Monday, 20 August 2012

The White Star sisters

By 1907, Britain's White Star Line had an impressive fleet of liners that enabled the company to connect Britain with both its imperial colonies and with the rest of the world. Advertising maps alerted the public to the vast geographical remit of the White Star company and its corresponding ability to move passengers across the globe in comfort, speed and security. The most prestigious of all routes was the transatlantic passenger lane between England and America. Like their rivals at the Cunard Line, some White Star ships left from Liverpool and some connected to American ports like Boston, but the flagships of the line left from the southern port of Southampton, with stop-overs at Cherbourg in France and Queenstown in Ireland, before heading across the ocean to New York. White Star vessels were known for the comfort of their accommodation and the company's impressive safety record - its only major sinking had been the loss of the Republic in 1909, which had taken over a day to sink, enabling a full evacuation. There were five prestigious ships that operated the transatlantic route in 1907 for White Star - the Oceanic and the four sisters known as "the Big Four," the Cedric, Celtic, Baltic and Adriatic. The Oceanic had been nicknamed the "Queen of the Ocean" when she was launched in Belfast in 1899, at a ceremony watched by the cream of the Irish Protestant Ascendancy - including the Duke of Abercorn, the Marquess of Londonderry and the Marquess of Dufferin.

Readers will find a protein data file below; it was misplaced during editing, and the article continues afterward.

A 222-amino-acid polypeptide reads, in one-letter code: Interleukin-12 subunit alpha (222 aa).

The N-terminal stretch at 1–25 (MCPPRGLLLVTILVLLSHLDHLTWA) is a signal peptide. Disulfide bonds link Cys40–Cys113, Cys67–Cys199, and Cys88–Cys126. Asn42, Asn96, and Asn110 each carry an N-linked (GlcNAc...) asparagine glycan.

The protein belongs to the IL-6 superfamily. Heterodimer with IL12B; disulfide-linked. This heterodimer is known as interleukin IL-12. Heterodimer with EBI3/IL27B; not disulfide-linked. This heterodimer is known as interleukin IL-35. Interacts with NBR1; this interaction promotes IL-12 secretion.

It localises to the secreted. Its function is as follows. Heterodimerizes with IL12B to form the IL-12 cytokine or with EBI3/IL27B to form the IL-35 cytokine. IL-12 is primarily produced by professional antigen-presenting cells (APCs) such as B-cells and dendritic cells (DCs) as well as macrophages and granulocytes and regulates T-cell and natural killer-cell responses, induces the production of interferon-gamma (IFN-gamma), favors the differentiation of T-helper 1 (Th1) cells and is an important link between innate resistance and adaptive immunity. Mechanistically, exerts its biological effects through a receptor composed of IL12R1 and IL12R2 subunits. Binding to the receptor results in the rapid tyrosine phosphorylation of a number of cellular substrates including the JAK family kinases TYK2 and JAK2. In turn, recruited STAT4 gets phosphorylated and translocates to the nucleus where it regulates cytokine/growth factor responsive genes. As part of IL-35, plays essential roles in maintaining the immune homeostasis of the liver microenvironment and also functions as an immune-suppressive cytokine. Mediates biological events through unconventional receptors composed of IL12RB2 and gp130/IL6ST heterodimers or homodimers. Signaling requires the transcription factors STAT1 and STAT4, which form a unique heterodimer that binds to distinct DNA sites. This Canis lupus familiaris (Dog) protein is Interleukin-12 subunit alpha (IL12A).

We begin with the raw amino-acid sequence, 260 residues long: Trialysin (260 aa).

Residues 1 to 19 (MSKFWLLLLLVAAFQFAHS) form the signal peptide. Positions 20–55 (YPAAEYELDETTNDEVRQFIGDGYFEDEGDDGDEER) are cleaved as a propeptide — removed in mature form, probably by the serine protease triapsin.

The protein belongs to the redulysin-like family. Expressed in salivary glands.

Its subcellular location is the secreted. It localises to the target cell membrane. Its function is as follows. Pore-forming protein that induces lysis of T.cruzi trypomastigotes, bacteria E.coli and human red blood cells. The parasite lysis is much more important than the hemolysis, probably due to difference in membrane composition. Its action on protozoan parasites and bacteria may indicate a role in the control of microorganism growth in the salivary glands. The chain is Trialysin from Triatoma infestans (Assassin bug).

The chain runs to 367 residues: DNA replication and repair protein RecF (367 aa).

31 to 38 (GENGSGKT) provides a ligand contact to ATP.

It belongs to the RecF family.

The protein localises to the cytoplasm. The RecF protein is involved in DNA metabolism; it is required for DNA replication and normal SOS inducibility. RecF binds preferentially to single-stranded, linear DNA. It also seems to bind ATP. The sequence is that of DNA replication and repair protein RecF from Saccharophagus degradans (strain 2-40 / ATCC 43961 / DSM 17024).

But by 1907, the arrival of Cunard's awe-inspiring Lusitania and Mauretania had removed the sparkle from White Star's commercial crown. Not only were the new Cunarders the largest ships afloat, but they were also the fastest and the most luxurious, as well as using the famous four funnel design previously reserved for German ships. With the funding of their new de facto owner, the wealthy American financier J.P. Morgan, White Star Line's chairman, J. Bruce Ismay, met with the former Lord Mayor of Belfast, Lord Pirrie, one of the controlling partners of the world-famous Belfast shipyards, Harland and Wolff. They agreed to combat the Cunard threat by building two new ships in quick succession that would dwarf the Cunard sisters in terms of size and in the comfort offered to its passengers. In order to do that, both Ismay and Lord Pirrie realised that speed would have to be sacrificed. Deciding to make a virtue out of a necessity, they later marketed that the White Star's journey across the Atlantic - which usually took a full day longer than the Mauretania's - could be done so in much greater comfort and stability. A third sister was planned for a later date, which would have re-established White Star's monopoly of the British transatlantic trade - had the plan worked. As with the building of the Oceanic, Ismay's directive was summed up in the phrase, "Nothing but the best."